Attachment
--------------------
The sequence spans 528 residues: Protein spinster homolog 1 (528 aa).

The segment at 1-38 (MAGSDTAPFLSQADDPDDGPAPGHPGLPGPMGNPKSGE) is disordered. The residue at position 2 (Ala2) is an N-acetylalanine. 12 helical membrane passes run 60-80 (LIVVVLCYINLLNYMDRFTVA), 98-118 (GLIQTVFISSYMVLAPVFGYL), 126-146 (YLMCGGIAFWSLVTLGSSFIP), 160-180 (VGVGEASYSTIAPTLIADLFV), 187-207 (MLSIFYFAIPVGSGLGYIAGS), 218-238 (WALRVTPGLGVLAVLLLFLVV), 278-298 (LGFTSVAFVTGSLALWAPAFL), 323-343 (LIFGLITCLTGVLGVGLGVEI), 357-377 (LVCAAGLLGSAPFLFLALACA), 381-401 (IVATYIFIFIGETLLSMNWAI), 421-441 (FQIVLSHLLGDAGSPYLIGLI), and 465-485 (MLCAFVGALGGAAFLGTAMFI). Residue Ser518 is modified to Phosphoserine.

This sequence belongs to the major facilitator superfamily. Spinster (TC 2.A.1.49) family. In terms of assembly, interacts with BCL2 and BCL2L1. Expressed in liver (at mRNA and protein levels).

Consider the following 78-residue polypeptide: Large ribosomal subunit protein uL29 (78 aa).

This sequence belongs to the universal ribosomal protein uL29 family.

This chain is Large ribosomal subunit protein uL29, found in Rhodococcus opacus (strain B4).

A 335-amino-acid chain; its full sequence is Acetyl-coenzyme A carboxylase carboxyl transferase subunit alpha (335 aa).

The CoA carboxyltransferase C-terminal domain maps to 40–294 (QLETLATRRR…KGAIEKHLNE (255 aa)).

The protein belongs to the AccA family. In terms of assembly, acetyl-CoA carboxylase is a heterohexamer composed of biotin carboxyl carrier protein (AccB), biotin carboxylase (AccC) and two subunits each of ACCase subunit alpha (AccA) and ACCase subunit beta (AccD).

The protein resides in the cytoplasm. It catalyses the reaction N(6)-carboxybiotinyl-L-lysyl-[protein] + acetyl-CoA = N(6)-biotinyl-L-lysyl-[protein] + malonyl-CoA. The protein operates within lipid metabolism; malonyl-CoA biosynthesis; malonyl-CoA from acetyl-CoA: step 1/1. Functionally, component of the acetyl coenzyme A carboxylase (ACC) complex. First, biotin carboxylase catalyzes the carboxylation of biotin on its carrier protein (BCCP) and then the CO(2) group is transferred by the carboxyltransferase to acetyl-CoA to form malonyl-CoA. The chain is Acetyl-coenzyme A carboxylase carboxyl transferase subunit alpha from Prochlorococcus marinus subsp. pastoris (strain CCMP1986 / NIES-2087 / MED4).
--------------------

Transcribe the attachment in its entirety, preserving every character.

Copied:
The sequence spans 528 residues: Protein spinster homolog 1 (528 aa).

The segment at 1-38 (MAGSDTAPFLSQADDPDDGPAPGHPGLPGPMGNPKSGE) is disordered. The residue at position 2 (Ala2) is an N-acetylalanine. 12 helical membrane passes run 60-80 (LIVVVLCYINLLNYMDRFTVA), 98-118 (GLIQTVFISSYMVLAPVFGYL), 126-146 (YLMCGGIAFWSLVTLGSSFIP), 160-180 (VGVGEASYSTIAPTLIADLFV), 187-207 (MLSIFYFAIPVGSGLGYIAGS), 218-238 (WALRVTPGLGVLAVLLLFLVV), 278-298 (LGFTSVAFVTGSLALWAPAFL), 323-343 (LIFGLITCLTGVLGVGLGVEI), 357-377 (LVCAAGLLGSAPFLFLALACA), 381-401 (IVATYIFIFIGETLLSMNWAI), 421-441 (FQIVLSHLLGDAGSPYLIGLI), and 465-485 (MLCAFVGALGGAAFLGTAMFI). Residue Ser518 is modified to Phosphoserine.

This sequence belongs to the major facilitator superfamily. Spinster (TC 2.A.1.49) family. In terms of assembly, interacts with BCL2 and BCL2L1. Expressed in liver (at mRNA and protein levels).

Consider the following 78-residue polypeptide: Large ribosomal subunit protein uL29 (78 aa).

This sequence belongs to the universal ribosomal protein uL29 family.

This chain is Large ribosomal subunit protein uL29, found in Rhodococcus opacus (strain B4).

A 335-amino-acid chain; its full sequence is Acetyl-coenzyme A carboxylase carboxyl transferase subunit alpha (335 aa).

The CoA carboxyltransferase C-terminal domain maps to 40–294 (QLETLATRRR…KGAIEKHLNE (255 aa)).

The protein belongs to the AccA family. In terms of assembly, acetyl-CoA carboxylase is a heterohexamer composed of biotin carboxyl carrier protein (AccB), biotin carboxylase (AccC) and two subunits each of ACCase subunit alpha (AccA) and ACCase subunit beta (AccD).

The protein resides in the cytoplasm. It catalyses the reaction N(6)-carboxybiotinyl-L-lysyl-[protein] + acetyl-CoA = N(6)-biotinyl-L-lysyl-[protein] + malonyl-CoA. The protein operates within lipid metabolism; malonyl-CoA biosynthesis; malonyl-CoA from acetyl-CoA: step 1/1. Functionally, component of the acetyl coenzyme A carboxylase (ACC) complex. First, biotin carboxylase catalyzes the carboxylation of biotin on its carrier protein (BCCP) and then the CO(2) group is transferred by the carboxyltransferase to acetyl-CoA to form malonyl-CoA. The chain is Acetyl-coenzyme A carboxylase carboxyl transferase subunit alpha from Prochlorococcus marinus subsp. pastoris (strain CCMP1986 / NIES-2087 / MED4).